“I’m exhausted. I feel overwhelmed, even though I’m running around so much less than I was before.” Kate*, my new client, shared this complaint at the beginning of our first session. A mother of four kids between preschool and fourth grade, Kate is also a full-time accountant, now working from home. She and her engineer husband are trying to juggle their jobs, the kids’ virtual schoolwork, the parenting, the housework, and still find some time to nurture their marriage.
I had to agree, it sounded impossible.
Even in a pandemic, with many of our usual activities drastically minimized, most parents are feeling like all they’ve done is shift from running around outside of the house to trying to keep on top of a hundred things at once from inside their four walls. The past year and a half has been a tough adjustment for kids and their parents! How do we find balance? How can we take care of ourselves and “all the things” at the same time?
The answer is, we can’t. And it’s time to stop living under the delusion we can.
It’s not realistic, it’s not healthy, and it’s not even possible. If there’s one thing (or two) COVID has taught us it’s that we really only have today; we’ve also learned it’s the quality of the relationship we have to ourselves and to those we love most that’s more important than ticking all the boxes.
So, how can you cope best inside of the chapter of life we’re all navigating? What is the greatest gift you can give to your children during this chapter we’re all navigating? Self-care!
Let’s hope there are two trusted, loving adults in your kids’ lives (maybe it’s a spouse or partner, a parent, your sibling, a neighbor, or a friend) someone you trust to step into your shoes once and a while or (hopefully) more often so you can recharge. Because that, my friend, is what you need to do to get you through the long haul. There is no room for guilty feelings here, we are in the middle of a pandemic, it’s oxygen mask time for every parent!
First, after thinking about what your parenting strengths are, find 30 minutes of quiet time to sit down with this other trusted adult who is willing to pitch in where your kids are concerned and ask, “Where do you shine?” Divide and conquer. If there’s one thing we’ve learned over the last year it’s that one person cannot be responsible for everything. This doesn’t have to be a forever arrangement but while we’re in it we’ve got to work together.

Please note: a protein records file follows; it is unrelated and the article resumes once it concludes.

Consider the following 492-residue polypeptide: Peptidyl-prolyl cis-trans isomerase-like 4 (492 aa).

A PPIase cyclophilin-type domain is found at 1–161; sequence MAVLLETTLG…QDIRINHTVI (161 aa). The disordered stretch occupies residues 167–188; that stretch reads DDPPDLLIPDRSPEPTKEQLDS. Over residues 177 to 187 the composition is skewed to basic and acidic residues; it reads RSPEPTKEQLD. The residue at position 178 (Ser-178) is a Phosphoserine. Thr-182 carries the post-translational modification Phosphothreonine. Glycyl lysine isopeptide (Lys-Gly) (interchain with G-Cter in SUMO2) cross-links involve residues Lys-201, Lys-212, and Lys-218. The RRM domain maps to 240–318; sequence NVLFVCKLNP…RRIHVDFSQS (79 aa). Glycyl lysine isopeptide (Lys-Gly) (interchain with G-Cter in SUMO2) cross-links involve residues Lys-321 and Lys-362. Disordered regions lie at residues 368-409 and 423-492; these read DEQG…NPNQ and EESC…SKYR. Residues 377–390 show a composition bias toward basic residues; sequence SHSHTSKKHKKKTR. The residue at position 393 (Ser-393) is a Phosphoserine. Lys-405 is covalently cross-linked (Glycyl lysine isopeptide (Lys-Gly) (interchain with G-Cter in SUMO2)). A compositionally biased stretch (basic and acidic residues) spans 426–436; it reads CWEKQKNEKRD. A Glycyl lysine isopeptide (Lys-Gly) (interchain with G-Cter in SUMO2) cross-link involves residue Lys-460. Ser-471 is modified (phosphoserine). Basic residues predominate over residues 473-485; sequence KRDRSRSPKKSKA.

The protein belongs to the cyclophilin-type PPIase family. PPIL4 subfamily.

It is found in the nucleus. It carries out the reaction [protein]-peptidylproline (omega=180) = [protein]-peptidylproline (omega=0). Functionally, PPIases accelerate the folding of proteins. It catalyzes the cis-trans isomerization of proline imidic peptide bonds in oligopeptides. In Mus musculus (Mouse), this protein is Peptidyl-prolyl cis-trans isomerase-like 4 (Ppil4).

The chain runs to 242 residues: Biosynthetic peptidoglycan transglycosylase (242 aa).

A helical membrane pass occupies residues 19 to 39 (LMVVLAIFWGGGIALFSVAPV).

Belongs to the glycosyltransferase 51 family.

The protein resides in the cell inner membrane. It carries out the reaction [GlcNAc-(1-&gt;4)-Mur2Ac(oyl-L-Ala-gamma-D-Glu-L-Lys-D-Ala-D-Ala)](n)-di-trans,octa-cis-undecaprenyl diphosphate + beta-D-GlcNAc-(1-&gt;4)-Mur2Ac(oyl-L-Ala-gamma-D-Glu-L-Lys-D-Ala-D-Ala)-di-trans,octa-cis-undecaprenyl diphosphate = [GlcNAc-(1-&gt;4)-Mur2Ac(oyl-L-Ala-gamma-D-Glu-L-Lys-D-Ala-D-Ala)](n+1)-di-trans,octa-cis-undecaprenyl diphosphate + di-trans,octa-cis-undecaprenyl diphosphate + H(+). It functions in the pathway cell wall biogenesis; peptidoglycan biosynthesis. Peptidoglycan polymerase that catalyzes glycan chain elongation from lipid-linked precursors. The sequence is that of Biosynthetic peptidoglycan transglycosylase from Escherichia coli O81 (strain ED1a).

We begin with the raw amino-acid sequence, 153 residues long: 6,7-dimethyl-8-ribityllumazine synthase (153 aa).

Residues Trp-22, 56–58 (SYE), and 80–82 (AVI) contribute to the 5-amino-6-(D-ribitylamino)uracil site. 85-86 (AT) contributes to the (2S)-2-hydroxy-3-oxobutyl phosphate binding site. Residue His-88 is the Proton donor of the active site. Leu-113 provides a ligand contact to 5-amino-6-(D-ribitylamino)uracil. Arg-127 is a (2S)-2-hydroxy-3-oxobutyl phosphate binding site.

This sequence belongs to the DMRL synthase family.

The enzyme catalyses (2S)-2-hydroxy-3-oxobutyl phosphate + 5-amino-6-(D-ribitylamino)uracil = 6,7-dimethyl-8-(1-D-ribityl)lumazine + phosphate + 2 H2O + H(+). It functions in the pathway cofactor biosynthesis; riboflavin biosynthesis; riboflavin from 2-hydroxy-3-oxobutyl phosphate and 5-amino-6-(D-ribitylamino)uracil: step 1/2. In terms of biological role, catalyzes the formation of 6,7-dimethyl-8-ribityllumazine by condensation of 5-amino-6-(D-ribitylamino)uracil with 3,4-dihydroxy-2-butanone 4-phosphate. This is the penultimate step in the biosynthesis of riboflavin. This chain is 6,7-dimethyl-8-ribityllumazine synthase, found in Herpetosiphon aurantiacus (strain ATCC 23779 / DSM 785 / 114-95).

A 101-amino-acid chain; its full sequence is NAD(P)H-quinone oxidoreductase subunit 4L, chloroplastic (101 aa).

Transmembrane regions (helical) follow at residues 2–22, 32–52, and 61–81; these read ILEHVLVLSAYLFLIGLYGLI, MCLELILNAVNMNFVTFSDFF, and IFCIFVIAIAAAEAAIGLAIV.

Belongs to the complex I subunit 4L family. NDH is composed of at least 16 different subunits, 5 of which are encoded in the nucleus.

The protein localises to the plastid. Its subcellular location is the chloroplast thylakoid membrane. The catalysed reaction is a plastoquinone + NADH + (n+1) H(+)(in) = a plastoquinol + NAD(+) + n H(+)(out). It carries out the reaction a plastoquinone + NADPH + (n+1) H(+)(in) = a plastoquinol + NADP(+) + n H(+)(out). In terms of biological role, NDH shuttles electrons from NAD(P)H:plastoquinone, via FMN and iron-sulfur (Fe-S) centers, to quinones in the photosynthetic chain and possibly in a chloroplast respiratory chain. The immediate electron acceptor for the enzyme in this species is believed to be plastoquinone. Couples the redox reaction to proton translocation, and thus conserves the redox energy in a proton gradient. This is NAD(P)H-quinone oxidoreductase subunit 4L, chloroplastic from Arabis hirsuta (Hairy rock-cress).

Next, between the two of you (or the three of you if you are lucky enough to have more than one adult in your life you’d trust with your kids), figure out what isn’t necessary to keep up with. Maybe you clean the bathrooms weekly but only dust once a month. Maybe you both love to clean and you take turns each time while the other person takes the kids to lunch in the park. Working together you come up with a reasonable way to address what is most important to get done.
What’s most important when it comes to schoolwork? Getting the A or showing up and participating no matter the outcome? How can you make the time in between classes lighter? What about making breakfast, lunch, and/or dinner while playing your favorite tunes and dancing around the kitchen? (I do this; after 33 years of making dinner, I will tell you I hate cooking, even worse? Trying to figure out what to make.) Music has a great ability to change and lift the mood in the house, use it whenever possible.
Most important of all…how can you get even a few minutes during the day to recharge your battery? Kids need structure to thrive, not all the time, but for important transitional times like bedtime, mealtime, and quiet time which means you’ve got to be in charge and they’ve got to feel that. Not from a power struggle tactic, from an energetic level because you are crystal clear about these times of the day. Tackle those first.
How can you create time to breathe? Is it getting up 10 minutes early to meditate each morning? Is it grabbing 20 minutes with the baby in a stroller as you walk around the block? A nightly bubble bath? The past year has been nothing but one pivot after another, it’s also been a tremendous opportunity to think outside the box.
You can’t do it all, but you can let some things go and work together on giving your best with what you’ve prioritized. That’s all any of us can do!